Mad About Myths


MYTHS #1 & 2

A haircut makes you lose your curls


False. Cutting the hair changes the shape but it does not change the texture. A changing hair texture can be caused by illness, stress, hormones or chemicals. Cutting the curl at a particular point, may appear to transform the hair, but it’s not a permanent change, with hair returning to normal once the hair has grown back.

Mad About Myths



Curly hair is always damaged


False. Naturally curly hair is prone to dryness and breakage because of the structure of the hair. But like any other hair type, over-processing and use of the wrong products can cause damage. What should be kept in mind is that curly hair requires very specific products and drying techniques to avoid damage.

Mad About Myths

MYTHS #3, 4 & 5

Never use shampoo for curly hair


True and false. Traditional shampoos are made with surfactants that, for curly hair, might remove more than necessary the curl’s sebum, leaving hair dry and rough. However, shampoo is intended to clean the scalp and hair and is absolutely necessary for every hair type. An excellent alternative are the sulfate-free* Mad About shampoos to preserve the beauty of curls.


*free of Sodium Lauryl Sulfate & Sodium Laureth Sulfate

Certain hairstyles like braids and weaves cause hair loss


True and false. Braids and twists themselves do not cause hair loss. They are, in fact, used as a protective styling technique to prevent breakage. Nonetheless, if braids are too tight and are worn too long, hair pulling can damage it. It’s essential to not have the braids too tight, regularly treat the scalp and have a hair break every few weeks.



Mad About Myths

Curly hair women are unique


True. No curl is the same. Every single hair shape is different and makes every curly haired woman unique.

MYTHS #6 & 7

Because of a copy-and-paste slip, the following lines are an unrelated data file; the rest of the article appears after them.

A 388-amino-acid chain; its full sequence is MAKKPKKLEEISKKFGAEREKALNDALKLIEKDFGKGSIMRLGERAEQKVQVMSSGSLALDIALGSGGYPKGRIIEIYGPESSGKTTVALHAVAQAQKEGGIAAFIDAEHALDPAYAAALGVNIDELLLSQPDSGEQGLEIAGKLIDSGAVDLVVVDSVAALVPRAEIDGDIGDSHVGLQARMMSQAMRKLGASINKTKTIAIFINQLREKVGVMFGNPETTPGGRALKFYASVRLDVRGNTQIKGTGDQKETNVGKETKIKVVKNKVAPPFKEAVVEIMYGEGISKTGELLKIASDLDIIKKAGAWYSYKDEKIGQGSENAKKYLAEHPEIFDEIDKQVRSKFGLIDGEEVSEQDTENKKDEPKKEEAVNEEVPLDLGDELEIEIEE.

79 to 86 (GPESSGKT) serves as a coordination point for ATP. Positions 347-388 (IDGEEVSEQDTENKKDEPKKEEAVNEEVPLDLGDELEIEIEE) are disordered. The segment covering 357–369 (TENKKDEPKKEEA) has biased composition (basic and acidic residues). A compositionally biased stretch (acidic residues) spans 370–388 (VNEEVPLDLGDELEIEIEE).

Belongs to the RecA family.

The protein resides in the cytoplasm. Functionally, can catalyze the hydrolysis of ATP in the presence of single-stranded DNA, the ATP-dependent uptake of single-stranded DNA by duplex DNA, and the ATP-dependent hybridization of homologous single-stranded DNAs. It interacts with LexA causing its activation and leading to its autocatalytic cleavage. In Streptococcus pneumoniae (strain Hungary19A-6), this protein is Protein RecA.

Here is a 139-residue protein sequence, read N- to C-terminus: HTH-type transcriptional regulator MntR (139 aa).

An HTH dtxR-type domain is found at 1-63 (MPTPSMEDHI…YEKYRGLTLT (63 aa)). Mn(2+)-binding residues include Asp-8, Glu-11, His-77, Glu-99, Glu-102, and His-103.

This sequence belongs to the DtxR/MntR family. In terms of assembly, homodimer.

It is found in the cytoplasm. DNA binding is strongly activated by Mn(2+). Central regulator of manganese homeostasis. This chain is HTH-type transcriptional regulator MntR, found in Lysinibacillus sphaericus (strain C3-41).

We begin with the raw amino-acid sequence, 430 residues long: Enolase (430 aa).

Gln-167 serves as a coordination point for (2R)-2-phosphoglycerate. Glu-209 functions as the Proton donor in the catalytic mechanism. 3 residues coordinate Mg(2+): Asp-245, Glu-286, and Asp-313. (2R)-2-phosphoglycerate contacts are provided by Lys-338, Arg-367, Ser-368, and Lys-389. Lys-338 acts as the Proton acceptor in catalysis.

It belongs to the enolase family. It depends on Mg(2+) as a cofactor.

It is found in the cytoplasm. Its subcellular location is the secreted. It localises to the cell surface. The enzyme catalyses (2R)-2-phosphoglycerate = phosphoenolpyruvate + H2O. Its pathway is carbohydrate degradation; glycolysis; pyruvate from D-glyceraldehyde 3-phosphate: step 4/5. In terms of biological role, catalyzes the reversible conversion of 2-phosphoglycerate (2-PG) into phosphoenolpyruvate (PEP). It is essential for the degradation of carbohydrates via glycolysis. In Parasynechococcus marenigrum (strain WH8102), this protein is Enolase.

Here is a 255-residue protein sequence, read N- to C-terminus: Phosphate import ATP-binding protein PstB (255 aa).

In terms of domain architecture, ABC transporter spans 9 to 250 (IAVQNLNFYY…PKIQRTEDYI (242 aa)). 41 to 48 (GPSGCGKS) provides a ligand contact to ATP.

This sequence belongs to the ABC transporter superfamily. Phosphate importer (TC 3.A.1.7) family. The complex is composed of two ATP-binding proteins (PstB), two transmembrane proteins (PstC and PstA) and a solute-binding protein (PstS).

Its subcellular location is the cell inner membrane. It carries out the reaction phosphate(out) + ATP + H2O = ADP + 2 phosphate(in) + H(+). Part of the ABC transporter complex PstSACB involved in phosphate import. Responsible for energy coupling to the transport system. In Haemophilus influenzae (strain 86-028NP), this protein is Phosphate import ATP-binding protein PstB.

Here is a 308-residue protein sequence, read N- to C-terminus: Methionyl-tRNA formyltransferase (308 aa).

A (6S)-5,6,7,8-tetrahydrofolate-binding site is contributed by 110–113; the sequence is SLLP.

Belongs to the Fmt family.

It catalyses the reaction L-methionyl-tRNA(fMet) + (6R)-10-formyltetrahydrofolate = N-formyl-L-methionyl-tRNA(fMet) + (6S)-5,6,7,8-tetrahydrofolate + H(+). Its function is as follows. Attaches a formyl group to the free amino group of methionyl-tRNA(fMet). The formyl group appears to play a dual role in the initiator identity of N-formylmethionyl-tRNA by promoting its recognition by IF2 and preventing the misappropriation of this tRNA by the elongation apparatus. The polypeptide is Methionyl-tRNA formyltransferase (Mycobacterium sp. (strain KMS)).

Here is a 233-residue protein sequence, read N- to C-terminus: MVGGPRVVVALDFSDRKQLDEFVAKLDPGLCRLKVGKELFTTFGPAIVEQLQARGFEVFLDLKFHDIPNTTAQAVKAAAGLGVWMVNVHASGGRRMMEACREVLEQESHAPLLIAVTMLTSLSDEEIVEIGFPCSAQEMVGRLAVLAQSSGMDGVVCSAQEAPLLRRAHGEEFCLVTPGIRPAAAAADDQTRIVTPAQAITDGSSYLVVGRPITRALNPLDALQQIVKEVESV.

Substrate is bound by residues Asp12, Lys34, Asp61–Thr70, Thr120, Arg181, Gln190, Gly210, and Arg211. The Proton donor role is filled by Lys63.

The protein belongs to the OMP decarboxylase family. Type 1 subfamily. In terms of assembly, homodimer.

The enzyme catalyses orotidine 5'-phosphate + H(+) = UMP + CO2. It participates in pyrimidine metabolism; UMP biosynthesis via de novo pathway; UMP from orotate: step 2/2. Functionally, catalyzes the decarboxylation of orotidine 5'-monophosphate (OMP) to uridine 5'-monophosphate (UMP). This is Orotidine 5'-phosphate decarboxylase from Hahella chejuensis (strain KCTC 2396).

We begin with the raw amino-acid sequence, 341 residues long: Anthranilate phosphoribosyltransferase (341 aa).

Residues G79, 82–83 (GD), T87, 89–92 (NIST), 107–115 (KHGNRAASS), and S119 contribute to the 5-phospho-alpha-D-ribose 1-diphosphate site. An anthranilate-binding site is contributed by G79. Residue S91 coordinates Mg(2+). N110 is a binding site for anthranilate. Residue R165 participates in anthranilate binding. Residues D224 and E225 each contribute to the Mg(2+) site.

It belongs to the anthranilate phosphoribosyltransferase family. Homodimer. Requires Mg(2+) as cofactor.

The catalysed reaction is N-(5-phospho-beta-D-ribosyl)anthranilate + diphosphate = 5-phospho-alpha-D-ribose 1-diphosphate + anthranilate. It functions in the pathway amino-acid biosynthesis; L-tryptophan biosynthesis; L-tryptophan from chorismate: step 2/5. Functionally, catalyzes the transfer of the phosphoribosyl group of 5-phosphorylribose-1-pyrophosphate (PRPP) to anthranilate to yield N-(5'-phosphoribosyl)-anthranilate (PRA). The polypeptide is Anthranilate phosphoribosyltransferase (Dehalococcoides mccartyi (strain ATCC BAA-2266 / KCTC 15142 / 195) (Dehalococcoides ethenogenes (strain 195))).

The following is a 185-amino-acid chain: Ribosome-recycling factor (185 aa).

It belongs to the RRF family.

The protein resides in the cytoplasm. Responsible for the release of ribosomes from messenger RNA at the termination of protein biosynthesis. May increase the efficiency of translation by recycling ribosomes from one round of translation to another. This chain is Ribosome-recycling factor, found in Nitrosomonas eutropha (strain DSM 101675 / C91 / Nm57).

Mad About Myths

Constant washing dries out curly hair


False. Shampooing up to 3 times a week is actually good for curly hair. Shampooing clears the scalp and hair of product residue that can stunt hair growth and cause hair damage. It also maintains the natural oils (or sebum) of the scalp, which works as a natural hair moisturiser.



Curly hair should never be brushed with a hairbrush


True and false. False, as its tightly placed bristles can break the natural shape of curls; however a high-quality brush can be gently used when applying a treatment. Use a wide-toothed comb to detangle wet hair and to reshape the style when the hair is dry.

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MYTHS #8, 9 & 10

Shaking your blow-dryer prevents overheating


False. Some women are thinking that shaking their blow dryers back and forth will prevent overheating the hair. The better way to avoid damage throughout blow-drying is to hold the blow-dryer about 20cm away from the head and not to stay on the same section for more than a few seconds at a time.

Mad About Myths



Curly haired women never have greasy hair


True and False. The hair texture doesn’t hamper the sebum production of scalp. The natural oils produced by the scalp of curly haired women are not able to travel all the way down the hair shaft. This gives the impression, that curly haired girls never have greasy scalps.

All curly haired women have thick hair


True and false. Curly hair gives the impression of thicker hair and more volume than straight hair, but the truth lies in the middle: the average density of curly African hair is 295g / cm², whereas soft, wavy Caucasian hair average density is 330g / cm² and straight Asian hair average density is 175g / cm².